The Paleo diet is defined by the idea of eating as our ancestors did during the Paleolithic era.
It was originally developed in 1975 by gastroenterologist Walter Voegtlin, and brought into the spotlight by Loren Cordain in 2002.
It puts an emphasis on eating vegetables, fruits, nuts, and meats as well as unprocessed, whole foods that could be found easily by hunter-gatherers.
It also suggests the exclusion of dairy products, grains, sugars, alcohol, and processed foods.
While the idea of making bread might seem a little contradictory to the hunter-gatherer ways of the Paleo, by sticking to fruits, nuts, natural sweeteners, and some eggs, we can still make a pretty darn good loaf of banana bread.
Before we get to the recipe, let’s cover some basics.
How Is Paleo Banana Bread Different From Normal Banana Bread?
One of the biggest differences in this recipe, from the typical banana bread most people make, is the type of flour you’ll use.
While wheat flour is the most common, flour made from nuts is much healthier, as it contains more fiber and protein than wheat.
Almond flour is by far the most common, but any nut can be made into flour so long as you have a food processor and an ample supply of your favorite nuts.
Things to Watch Out for In Your Flour
A small technicality means that nuts with their skin on is actually a “meal,” rather than a flour. For a flour, purchase blanched nuts.
When processing the nuts into a meal or flour, do half a cup of nuts at a time or you’ll run the risk of an inconsistent final product.
Be wary of your choice in nuts, as they all have different flavors. For instance, using walnuts may make baked goods run on the bitter side.
Almond flour is very popular due to the fact that it doesn’t have much of an almond taste afterwards.
How’s Paleo Banana Bread Going to Taste?
There are no artificial sweeteners in the Paleo diet and you won’t find any in this banana bread either!
Unlike your average banana bread that uses sugar to add an extra punch of sweetness, we add no extras. Bananas are sweet enough on their own!
If your tastes run a bit on the sweet side, you can include a teaspoon or two of maple syrup so long as it’s 100% pure maple syrup.
Often, paleo recipes may suggest the use of honey. While it’s a suitable contender, it has a habit of sinking to the bottom of a dish, as it’s a rather heavy liquid.
In some recipes, it’s easy to dispel by giving it an extra stir before you put it in the oven, but in the use of less wet recipes, such as bread dough, it’s hard to avoid.
How Do We Make Paleo Banana Bread Rise?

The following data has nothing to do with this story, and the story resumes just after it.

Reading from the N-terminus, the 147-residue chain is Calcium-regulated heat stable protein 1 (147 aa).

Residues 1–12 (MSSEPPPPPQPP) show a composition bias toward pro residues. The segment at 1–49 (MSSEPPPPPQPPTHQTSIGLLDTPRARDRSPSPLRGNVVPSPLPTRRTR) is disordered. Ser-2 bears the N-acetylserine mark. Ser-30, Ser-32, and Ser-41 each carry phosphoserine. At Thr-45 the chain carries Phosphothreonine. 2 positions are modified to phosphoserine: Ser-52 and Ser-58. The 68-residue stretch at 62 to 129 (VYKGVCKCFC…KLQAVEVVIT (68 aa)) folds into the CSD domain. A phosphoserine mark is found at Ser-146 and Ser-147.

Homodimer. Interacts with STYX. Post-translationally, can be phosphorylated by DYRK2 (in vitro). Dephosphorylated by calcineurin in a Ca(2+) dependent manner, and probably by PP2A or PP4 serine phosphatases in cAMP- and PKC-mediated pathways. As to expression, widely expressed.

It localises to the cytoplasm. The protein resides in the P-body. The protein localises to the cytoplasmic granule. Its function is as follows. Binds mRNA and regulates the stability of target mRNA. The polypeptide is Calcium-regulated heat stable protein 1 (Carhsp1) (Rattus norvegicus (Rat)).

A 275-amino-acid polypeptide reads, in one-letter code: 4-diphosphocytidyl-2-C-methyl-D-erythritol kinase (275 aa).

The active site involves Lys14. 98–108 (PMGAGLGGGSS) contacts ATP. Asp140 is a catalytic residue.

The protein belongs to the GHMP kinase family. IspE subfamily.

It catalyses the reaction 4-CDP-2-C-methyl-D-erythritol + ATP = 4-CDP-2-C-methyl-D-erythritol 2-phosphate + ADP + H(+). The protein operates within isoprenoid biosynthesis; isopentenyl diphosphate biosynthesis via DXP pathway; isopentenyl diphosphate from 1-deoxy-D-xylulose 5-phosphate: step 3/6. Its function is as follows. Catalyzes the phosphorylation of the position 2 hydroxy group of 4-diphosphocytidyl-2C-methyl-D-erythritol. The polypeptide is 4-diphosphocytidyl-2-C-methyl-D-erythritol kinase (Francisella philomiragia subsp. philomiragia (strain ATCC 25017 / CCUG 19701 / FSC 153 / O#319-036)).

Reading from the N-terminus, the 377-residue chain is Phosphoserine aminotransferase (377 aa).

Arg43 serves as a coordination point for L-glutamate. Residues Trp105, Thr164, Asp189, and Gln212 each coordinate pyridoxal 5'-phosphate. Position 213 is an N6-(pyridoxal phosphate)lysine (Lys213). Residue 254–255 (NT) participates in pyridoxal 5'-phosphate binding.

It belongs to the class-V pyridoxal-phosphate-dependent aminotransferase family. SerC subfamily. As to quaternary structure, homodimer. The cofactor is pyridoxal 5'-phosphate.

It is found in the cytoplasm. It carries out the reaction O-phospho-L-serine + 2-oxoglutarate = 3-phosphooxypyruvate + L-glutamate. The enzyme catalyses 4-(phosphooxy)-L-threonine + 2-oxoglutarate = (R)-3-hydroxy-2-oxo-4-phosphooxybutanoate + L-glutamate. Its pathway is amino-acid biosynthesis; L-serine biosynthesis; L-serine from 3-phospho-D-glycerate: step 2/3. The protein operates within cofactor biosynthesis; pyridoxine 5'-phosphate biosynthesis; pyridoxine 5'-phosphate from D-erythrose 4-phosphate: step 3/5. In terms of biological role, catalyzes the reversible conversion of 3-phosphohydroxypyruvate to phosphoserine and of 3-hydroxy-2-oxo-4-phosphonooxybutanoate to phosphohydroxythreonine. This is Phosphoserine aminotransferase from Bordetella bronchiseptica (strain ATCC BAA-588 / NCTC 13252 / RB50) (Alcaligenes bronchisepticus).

For those that intend to strictly adhere to the Paleo diet, you will want to exclude the baking powder or make your own at home.
Commercial baking powder contains chemicals and grain products like cornstarch, gluten, and aluminum.
Excluding it will make your bread dense, but if you have baking soda and cream of tartar on hand, you can make a Paleo-friendly baking powder.
For 1 tablespoon of baking powder, mix 1 teaspoon of baking soda with 2 teaspoons of cream of tartar.
Paleo Banana Bread Recipe!
- 1 ½ cups mashed bananas
- 2 cups almond or coconut flour
- 2 eggs
- 1 tbs baking powder
- 1 pinch sea salt
- 2 tsp ground cinnamon
- 1 tsp vanilla extract
- Preheat oven to 350 F (degrees) and lightly grease a loaf pan (8 ½ inches x 4 ½ inches) with coconut oil.
- Mix your wet ingredients (bananas, eggs, vanilla) in one bowl and your dry ingredients (flour, baking powder, salt, cinnamon) into another bowl. Mix well by hand.
- Add half of the dry mixture into the wet mixture’s bowl and stir until slightly lumpy. Then take the other half and repeat. The combined mixture should be lumpy, but so long as they aren’t clumps of the dry mixture, you’re fine.
- Pour your combined mixture into the pan and bake for 40-50 minutes. Insert a fork into the bread. If it removes clean, it’s done baking.
- Once cooled, cut bread into 1-inch slices and enjoy!
Here’s a video showing another way to make paleo banana bread.
Variations of the Paleo Banana Bread Recipe
Have fun with your banana bread! One fun place to start is adding bits of dried fruit to your mix.
Try unsweetened raisins or cranberries, and be sure to mix them in well so they don’t sink to the bottom of the bread.
Add some chocolate! Yes, most chocolate is not Paleo as they contain dairy and sugar, but you can make your own chocolate at home super easily.
Most recipes for Paleo chocolate will contain coconut oil, cocoa or cacao powder, and a natural sweetener such as honey or maple syrup.
Grab and Go!
Make them to go by pouring them into muffin tins instead of a loaf pan, and reduce the baking time to 20 minutes or until the fork test comes out clean.
Have you tried making your own paleo banana bread?